Seattle has a rat problem. Rat sightings in Seattle are double the national average. Population growth is part of the problem; so is the weather.
That’s meant good business for Adam Truitt, owner of Pest Fighter.
“It’s been absolutely crazy lately. Today I got 10 calls,” Truitt said as he and his trusty sidekick, a yorkiepoo named Olive, prepared to hunt rats.
So why all the rats?
Truitt suggested we meet in the alley behind the University Book Store to discuss.
When we meet, it’s 9:30 p.m. and dark out. Students laugh and call to one another on the street nearby. Food and trash spills from Dumpsters next to us. It reeks.
The main reason for all the rats? Us. More people living in cities means more trash and food waste.
“It’s like a buffet for the rodents. It’s all over town. All you gotta do is drive around at 9:30 at night and you’ll see rats running around everywhere,” Truitt says.
Over the past few weeks, Truitt has come here most nights with a pellet gun and shot close to 50 rats in this alley. When he does home visits to remove rats, he uses traps and poison. But he says with an infestation this bad, the pellet gun is the fastest and most humane way to deal with the problem. The King County Department of Health agrees.
Truitt says the rat problem has grown worse in the eight years he’s been on the job. That’s due partly to the rapidly growing human population in this city, but climate change is also a factor.
“The summers, they’ve been longer and the winters haven’t been as cold, have you noticed that?” Truitt says. “Not a lot of freezing going on in the winter time. So they’re just having more and more babies.”
A female rat can have up to 150 offspring each year. Gestation takes just 21 days and she can get pregnant a day after she gives birth.
When temperatures drop, rats stop breeding and focus on surviving. Many don’t make it through the winter, which keeps the overall population in check, says Jason Munshi-South, an expert on rat genetics and urban rodents at Fordham University in New York. Last year he was surprised to see rats burrowing and breeding in late December.
“We had a very mild winter for the most part,” Munshi-South says. “If it gets warmer over time, which seems to be happening in cities, which are already warmer, then when the spring rolls around you’re already going to have a lot of rats and they’re going to reproduce even more.”
New York City is perhaps the best place to study rats. Munshi-South traps Norway rats, the most common species of rat in U.S. cities, all over Manhattan.
“We’ve trapped a rat that was well over 600 grams, which is getting over 1lb. And it was quite a monster.”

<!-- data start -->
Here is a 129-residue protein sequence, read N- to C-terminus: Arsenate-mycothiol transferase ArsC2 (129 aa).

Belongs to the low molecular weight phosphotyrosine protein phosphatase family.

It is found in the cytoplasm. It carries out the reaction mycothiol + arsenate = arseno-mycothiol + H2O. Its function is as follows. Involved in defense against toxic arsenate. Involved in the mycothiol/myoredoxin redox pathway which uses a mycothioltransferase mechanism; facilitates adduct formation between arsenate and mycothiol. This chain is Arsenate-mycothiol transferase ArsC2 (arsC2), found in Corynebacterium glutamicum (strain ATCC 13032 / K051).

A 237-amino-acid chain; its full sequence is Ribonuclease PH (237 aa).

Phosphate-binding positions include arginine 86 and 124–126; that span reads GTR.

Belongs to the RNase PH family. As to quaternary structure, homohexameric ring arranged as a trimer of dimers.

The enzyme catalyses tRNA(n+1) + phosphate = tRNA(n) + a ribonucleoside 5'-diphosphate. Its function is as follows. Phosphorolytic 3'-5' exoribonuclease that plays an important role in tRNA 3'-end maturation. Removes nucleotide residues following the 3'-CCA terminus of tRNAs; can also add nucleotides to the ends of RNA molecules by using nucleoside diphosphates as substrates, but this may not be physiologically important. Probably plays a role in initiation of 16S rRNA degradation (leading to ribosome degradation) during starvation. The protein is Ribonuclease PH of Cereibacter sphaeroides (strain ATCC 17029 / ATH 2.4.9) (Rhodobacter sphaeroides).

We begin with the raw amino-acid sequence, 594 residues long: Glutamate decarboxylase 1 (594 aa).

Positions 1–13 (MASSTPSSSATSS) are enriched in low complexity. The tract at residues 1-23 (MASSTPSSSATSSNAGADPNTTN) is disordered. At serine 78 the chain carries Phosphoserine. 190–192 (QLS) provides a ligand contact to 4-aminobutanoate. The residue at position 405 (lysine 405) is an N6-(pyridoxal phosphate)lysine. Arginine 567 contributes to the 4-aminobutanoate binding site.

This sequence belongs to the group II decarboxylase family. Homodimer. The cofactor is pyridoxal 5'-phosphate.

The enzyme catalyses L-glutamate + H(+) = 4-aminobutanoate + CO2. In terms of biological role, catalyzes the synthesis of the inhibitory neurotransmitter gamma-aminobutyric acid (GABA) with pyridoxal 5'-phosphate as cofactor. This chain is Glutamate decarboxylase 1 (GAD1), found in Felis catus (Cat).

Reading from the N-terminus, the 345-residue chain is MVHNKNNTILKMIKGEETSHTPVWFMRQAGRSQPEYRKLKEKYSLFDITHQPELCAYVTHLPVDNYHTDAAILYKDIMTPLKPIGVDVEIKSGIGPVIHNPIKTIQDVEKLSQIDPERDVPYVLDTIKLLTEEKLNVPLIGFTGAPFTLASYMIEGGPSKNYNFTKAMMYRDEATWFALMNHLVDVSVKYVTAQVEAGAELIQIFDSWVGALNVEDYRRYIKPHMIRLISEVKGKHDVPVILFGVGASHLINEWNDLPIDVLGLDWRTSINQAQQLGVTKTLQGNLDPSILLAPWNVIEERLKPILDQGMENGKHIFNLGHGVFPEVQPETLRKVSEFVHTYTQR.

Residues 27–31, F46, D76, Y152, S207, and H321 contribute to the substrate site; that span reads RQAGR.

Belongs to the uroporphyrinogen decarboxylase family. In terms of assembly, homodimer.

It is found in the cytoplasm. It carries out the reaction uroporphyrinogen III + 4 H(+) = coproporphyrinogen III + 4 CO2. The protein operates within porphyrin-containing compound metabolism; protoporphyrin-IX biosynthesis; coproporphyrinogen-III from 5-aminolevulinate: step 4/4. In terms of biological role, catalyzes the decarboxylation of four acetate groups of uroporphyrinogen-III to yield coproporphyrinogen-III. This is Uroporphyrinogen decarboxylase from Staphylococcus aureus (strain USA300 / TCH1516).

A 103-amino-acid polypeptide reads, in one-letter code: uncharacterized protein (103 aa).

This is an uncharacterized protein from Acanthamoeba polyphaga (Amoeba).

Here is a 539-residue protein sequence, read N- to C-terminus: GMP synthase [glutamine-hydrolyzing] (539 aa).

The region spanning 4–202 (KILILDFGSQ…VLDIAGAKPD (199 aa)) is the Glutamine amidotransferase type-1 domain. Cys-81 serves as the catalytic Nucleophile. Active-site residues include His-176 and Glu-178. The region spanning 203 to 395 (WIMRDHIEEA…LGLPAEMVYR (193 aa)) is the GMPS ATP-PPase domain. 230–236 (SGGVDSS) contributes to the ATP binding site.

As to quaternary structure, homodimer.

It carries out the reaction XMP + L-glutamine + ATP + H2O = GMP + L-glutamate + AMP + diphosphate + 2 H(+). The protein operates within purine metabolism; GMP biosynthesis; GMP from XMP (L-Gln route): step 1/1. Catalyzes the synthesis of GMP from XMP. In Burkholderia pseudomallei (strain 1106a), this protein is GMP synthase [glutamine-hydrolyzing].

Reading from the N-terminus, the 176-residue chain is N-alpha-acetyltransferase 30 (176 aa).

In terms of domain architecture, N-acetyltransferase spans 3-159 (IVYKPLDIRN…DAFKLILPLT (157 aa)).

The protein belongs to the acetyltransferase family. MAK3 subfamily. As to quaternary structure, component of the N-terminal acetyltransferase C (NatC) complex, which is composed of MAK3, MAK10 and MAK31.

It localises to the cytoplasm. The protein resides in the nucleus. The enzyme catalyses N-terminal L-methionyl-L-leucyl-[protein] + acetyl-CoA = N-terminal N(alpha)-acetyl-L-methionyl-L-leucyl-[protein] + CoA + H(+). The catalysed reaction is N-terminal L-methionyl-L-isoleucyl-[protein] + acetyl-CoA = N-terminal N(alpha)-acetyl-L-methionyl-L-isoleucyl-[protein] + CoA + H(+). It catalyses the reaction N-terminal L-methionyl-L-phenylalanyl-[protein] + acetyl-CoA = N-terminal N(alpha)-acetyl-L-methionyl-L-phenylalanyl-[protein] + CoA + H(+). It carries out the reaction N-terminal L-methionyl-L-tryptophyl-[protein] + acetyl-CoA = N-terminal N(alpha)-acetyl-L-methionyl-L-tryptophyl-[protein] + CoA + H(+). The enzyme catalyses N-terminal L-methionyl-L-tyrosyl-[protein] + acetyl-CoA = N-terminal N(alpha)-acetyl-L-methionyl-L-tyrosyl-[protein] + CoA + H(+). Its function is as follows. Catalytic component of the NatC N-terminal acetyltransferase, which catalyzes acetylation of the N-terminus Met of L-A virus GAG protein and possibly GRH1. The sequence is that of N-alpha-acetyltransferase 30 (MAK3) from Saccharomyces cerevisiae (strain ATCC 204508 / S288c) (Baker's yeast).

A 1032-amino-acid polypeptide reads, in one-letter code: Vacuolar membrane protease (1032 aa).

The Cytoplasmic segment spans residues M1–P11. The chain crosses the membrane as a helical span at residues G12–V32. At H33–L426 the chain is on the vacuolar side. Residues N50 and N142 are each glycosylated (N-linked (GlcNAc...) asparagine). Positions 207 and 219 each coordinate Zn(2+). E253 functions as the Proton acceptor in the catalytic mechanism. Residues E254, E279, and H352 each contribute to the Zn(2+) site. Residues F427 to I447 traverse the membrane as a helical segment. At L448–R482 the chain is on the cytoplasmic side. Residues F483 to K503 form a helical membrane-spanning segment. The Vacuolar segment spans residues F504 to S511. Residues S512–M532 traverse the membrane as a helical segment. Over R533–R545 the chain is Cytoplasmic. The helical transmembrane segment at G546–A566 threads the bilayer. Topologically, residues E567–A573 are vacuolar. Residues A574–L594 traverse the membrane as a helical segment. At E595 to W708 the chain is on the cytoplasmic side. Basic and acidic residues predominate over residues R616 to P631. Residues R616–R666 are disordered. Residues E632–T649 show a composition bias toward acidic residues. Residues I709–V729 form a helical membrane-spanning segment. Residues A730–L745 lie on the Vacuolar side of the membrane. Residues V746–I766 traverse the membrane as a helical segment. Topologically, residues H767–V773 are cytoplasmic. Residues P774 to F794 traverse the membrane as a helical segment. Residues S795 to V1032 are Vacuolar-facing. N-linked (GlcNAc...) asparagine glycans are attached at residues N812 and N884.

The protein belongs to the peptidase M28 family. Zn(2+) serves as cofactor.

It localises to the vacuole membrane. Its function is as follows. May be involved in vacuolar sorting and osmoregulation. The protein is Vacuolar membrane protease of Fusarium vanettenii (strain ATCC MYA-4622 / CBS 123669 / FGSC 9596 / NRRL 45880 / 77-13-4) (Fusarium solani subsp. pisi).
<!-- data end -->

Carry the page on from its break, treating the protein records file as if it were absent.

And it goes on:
But the Norway rat doesn’t actually come from Norway, or so the myth goes.
“It was a misnomer,” Munshi-South says laughing. “The story is that Carl Linnaeus, who was a very famous taxonomist, he was Swedish and he named the Norway rats to get in a dig at Norwegian. But some people dispute that version of the story.”
Unlike New York, Seattle has two kinds of resident rats. We’ve got the Norway rat – which tends to be bigger and stick to the ground. Those are the guys that burrow and hang out in sewers and subways.
But we also have the roof rat, or black rat. They tend to have bigger ears and longer tails, which help them balance better as they climb trees and vines.
These two species coexist here by divvying up habitat. The Norway rats stick to the ground burrows, tunnels, alleys and parking garages. The roof rats stick to the trees, vines and attics of the old single-family homes of the city. Both species love parks and green spaces.
“Definitely the more green space you have, soft soil available for burrowing, the more rats you can have,” Munshi-South said.
With tens of thousands of people moving to the Puget Sound region every year, construction in the city of Seattle has been booming.
Old houses or rundown, abandoned properties are popular rat hangouts or “reservoirs of rats” as Munshi-South calls them. When those buildings are torn down, there’s a rat exodus. Then they’ll try to colonize other homes in the neighborhood.
“It can be difficult because it only takes one property on a neighborhood scale to be the source or reservoir of rats,” Munshi-South said.
Back in the alley in Seattle’s University District, there’s little movement. Truitt gets on his hands and knees with his pellet gun at the ready.
Suddenly, a large black Norway rat scurries out. Hearing a reporter’s squeal, the rat changes course and ducks into a hole in the concrete.
“Pop!” goes Truitt’s pellet gun. We can’t see into the hole but he believes the rat is dead. Truitt says it’s taken a few weeks to get this alley under control.
“When we first got here, they were everywhere. Every time I turned my head there was another one … and now it seems like there’s the same three or four running around.”
He packs his pellet gun and returns to his truck where yorkiepoo Olive waits.
Truitt says the best way to keep rats out of your house is to seal up all the holes – even the little ones. A full grown rat can squeeze through a hole the size of a quarter. And to keep your compost covered and your trash tidy and out of reach of rodents.
Business for Truitt will most likely keep booming. Between climate change, construction, lots of green space and more people and trash – Seattle’s future looks ratty.
This story was inspired by a question from Susan Roxborough of Green Lake. Submit your local wonder about the Puget Sound region. If your question is chosen a KUOW reporter will investigate it.